Another International Lender Pledges No More Coal

Fred Hochberg, chairman and president of the U.S. Export-Import Bank, speaks during the U.S. Export-Import Bank annual confer
Fred Hochberg, chairman and president of the U.S. Export-Import Bank, speaks during the U.S. Export-Import Bank annual conference in Washington, D.C., U.S., on Thursday, April 4, 2013. The Export-Import Bank is an independent federal agency that helps create and maintain U.S. jobs by filling gaps in private export financing at no cost to American taxpayers. Photographer: Andrew Harrer/Bloomberg via Getty Images

WASHINGTON -- The U.S. Export-Import Bank has joined the growing list of international financial institutions that will no longer finance coal projects abroad.

Ex-Im is the official export credit agency for the U.S., focused on providing financial support to projects that spur the export of U.S. products and services. On Thursday, the bank announced that it has revised its environmental guidelines to no longer support "high carbon intensity plants," except in countries with no other financially feasible options, or when a plant has carbon capture technology in place.

"No one has been more supportive of U.S. exports and the American jobs they produce and maintain than this bank and this board. Since 2009, we have supported nearly 1.2 million jobs," said Fred P. Hochberg, Ex-Im's chairman and president. "We can't do it, however, without considering the environmental costs associated with transactions."

The bank's support for fossil fuel projects abroad has drawn criticism from environmental organizations, which note that Ex-Im loaned $9.6 billion to fossil-fuel projects in 2012, despite its stated policy to consider the greenhouse gas emissions of projects it funds. In 2011, Ex-Im provided a $805 million loan to build Kusile, a 4,800-megawatt plant in South Africa that will be among the largest in the world when completed.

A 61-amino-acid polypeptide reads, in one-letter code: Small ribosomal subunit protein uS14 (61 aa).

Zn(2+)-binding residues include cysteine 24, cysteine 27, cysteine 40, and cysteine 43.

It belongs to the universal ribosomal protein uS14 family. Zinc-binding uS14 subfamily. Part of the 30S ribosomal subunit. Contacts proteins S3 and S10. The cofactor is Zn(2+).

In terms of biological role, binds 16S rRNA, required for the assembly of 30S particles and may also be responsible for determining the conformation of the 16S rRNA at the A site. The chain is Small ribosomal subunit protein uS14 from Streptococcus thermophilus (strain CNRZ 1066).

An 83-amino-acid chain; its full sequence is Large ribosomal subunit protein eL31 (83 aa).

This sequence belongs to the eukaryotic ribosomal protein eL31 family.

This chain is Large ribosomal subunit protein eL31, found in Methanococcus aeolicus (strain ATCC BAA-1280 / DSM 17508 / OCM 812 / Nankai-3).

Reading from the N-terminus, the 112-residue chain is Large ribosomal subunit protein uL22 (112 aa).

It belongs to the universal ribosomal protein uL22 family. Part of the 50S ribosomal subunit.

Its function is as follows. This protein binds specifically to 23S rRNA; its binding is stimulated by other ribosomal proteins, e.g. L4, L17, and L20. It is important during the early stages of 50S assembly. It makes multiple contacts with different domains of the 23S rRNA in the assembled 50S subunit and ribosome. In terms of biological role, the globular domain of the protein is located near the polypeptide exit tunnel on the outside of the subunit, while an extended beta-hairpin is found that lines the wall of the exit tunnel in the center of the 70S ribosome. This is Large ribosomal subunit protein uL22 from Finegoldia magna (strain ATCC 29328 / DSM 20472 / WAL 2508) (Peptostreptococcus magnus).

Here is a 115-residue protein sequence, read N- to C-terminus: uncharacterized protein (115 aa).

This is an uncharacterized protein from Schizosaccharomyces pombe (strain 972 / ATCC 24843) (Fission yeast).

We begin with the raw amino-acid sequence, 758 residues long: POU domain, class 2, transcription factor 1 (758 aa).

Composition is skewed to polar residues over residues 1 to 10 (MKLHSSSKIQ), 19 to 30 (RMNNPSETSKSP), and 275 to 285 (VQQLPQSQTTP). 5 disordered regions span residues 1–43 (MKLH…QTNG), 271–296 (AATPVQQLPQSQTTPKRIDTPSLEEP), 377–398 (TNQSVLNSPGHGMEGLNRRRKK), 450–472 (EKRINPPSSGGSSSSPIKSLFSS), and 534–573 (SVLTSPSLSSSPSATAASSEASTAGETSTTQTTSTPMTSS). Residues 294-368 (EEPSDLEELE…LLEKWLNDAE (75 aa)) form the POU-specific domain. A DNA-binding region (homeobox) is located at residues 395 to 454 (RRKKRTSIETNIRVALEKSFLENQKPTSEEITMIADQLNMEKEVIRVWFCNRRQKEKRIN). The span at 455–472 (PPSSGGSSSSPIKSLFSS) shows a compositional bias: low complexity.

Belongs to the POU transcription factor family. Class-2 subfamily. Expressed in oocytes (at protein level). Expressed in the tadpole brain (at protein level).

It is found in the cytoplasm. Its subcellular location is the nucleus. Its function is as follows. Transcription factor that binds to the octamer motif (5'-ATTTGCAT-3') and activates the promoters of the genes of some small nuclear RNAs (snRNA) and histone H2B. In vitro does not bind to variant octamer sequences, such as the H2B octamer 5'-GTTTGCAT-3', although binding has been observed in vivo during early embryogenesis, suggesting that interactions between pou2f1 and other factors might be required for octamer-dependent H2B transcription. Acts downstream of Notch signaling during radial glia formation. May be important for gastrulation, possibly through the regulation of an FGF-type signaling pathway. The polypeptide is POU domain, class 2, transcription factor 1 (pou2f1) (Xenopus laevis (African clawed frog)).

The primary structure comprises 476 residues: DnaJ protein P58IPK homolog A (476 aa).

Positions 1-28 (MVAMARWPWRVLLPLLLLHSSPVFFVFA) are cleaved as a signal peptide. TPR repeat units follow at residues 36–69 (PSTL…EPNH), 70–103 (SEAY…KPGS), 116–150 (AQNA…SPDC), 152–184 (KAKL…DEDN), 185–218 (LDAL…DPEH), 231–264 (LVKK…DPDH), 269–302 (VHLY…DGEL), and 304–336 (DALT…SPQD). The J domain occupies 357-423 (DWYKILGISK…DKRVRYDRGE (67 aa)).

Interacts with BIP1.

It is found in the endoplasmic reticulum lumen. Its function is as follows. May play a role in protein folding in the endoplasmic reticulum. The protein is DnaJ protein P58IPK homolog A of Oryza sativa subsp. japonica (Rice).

But changes have been brewing at Ex-Im. During his big climate speech in June, President Barack Obama promised that the U.S. would stop funding coal projects abroad. A few weeks later, Ex-Im declined to fund a massive coal-fired power plant in Vietnam. And in October, the Treasury Department announced that it would no longer fund most coal plants though multilateral development banks.

Other major investment banks around the world have followed suit. The European Bank for Reconstruction and Development announced earlier this week that it too will no longer fund coal.

"The Export-Import Bank's coal restrictions are just the latest resounding statement from public institutions that coal has no place in a 21st century, clean energy economy," said Justin Guay, associate director of the international climate program at Sierra Club.

Guay noted that Ex-Im's restrictions are "particularly historic," as it is the first export credit agency in the world to announce an end to funding for coal plants. "Of course, the most important thing now is implementation, and we'll be watching closely to be sure no new coal plants are approved," said Guay. "But more importantly, all eyes are now on other export credit agencies -- especially the Germans and the Japanese -- to follow suit."



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